This table shows the two methods that can be used to determine income thresholds. You can check the Federal Poverty Guidelines and median income levels here.
4. What qualifies as a “small business” under the ARPA final rule?
Two criteria need to be met in order for a small business to qualify for assistance. 1) The business can’t have more than 500 employees, and 2) the business must be a “small business concern,” which means that it must be independently owned and operated and not dominant within its industry. The recipient community is responsible for determining small businesses that were impacted using certain factors, such as decreased revenue or increased costs. The recipient will also need to determine the appropriate course of response, i.e., loans, grants, or technical services to support business planning.
5. How can my community provide assistance to impacted industries?
First, an industry must be designated as impacted. Travel, tourism, and hospitality industries are presumed impacted. Other industries may be deemed impacted if they experienced a decrease in employment by 8% or more. Another determining factor could be if an industry is experiencing economic impacts that are comparable to or worse than those experienced by the travel, tourism, and hospitality industries as a result of the pandemic. Treasury encourages recipients to narrowly define impacted industries using geographic regions or other factors that may have affected the pandemic’s negative impact. In order to avoid any potential conflicts, once an industry is identified as impacted, all business in the impacted industry should be considered eligible to apply for assistance.
6. What nonprofits are eligible?
A nonprofit is defined specifically as those that qualified for tax exemption under Section 501(c)(3) or 501(c)(19) of the Internal Revenue Code. Similar to households and small businesses, a nonprofit beneficiary must also have been negatively impacted by the pandemic in order to be eligible. It’s important not to confuse nonprofit subrecipients with those that are beneficiaries. Subrecipients are not required to be negatively impacted, rather, they are organizations that may carry out eligible uses on behalf of a government recipient.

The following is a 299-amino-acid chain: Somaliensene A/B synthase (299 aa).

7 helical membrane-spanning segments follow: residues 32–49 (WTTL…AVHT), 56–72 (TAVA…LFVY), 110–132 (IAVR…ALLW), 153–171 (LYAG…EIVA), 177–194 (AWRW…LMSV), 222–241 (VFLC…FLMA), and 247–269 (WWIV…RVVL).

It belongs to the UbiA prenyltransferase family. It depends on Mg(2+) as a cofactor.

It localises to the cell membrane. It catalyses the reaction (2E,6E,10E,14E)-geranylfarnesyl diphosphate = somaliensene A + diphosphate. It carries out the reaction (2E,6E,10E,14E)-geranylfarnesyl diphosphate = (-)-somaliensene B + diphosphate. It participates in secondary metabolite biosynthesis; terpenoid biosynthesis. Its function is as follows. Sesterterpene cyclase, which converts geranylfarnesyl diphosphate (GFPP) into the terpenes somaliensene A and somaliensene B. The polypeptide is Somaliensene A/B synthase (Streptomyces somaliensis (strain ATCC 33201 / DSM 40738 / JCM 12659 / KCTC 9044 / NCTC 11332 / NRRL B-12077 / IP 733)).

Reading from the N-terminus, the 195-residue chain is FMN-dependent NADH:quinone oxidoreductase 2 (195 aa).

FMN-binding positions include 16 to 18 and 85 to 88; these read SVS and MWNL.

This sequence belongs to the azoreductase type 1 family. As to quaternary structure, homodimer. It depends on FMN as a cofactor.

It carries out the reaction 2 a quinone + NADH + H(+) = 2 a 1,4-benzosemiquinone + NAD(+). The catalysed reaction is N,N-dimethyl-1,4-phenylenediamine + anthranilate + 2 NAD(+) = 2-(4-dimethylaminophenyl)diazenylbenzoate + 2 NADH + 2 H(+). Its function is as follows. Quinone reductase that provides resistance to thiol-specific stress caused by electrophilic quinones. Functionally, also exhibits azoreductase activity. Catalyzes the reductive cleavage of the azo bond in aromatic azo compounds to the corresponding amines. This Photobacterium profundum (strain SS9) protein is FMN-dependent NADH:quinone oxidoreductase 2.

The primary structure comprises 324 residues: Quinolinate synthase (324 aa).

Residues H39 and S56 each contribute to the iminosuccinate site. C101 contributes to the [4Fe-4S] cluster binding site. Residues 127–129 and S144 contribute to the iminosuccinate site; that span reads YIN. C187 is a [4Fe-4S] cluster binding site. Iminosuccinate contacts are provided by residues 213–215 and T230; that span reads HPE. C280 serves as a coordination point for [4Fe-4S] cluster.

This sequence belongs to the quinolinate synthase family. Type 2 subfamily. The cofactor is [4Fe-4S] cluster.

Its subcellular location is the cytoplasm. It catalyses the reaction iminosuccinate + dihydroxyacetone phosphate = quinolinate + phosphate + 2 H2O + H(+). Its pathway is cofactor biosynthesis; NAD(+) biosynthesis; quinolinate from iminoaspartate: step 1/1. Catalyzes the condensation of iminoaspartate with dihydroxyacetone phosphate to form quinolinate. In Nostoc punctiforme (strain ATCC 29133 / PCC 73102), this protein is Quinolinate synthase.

7. What if my community would like to spend the money on eligible uses beyond those enumerated?
The list of eligible uses suggested by Treasury is not all-inclusive. The program does give communities some flexibility in how they identify and respond to negative economic impacts. It ultimately comes down to two determinations: 1) identifying an individual or population that was negatively “impacted” or “disproportionately impacted” by the pandemic, and 2) designing a response to address the impact. If a community decides to go this route, documentation should be retained to support the negative impact experienced. Individual impacts don’t need to be documented if the impact was determined at the class level, although documentation that identifies each individual recipient as belonging to the affected class should be retained (i.e., they live in a certain geographic area). Assistance provided should be proportional to the impact experienced. For example, “impacted” populations should not receive more assistance than those “disproportionately impacted.”
An overview of the final rule can be found on the U.S. Treasury website. Be sure to subscribe to our alerts for additional in-depth analysis of Treasury’s ARPA final rule.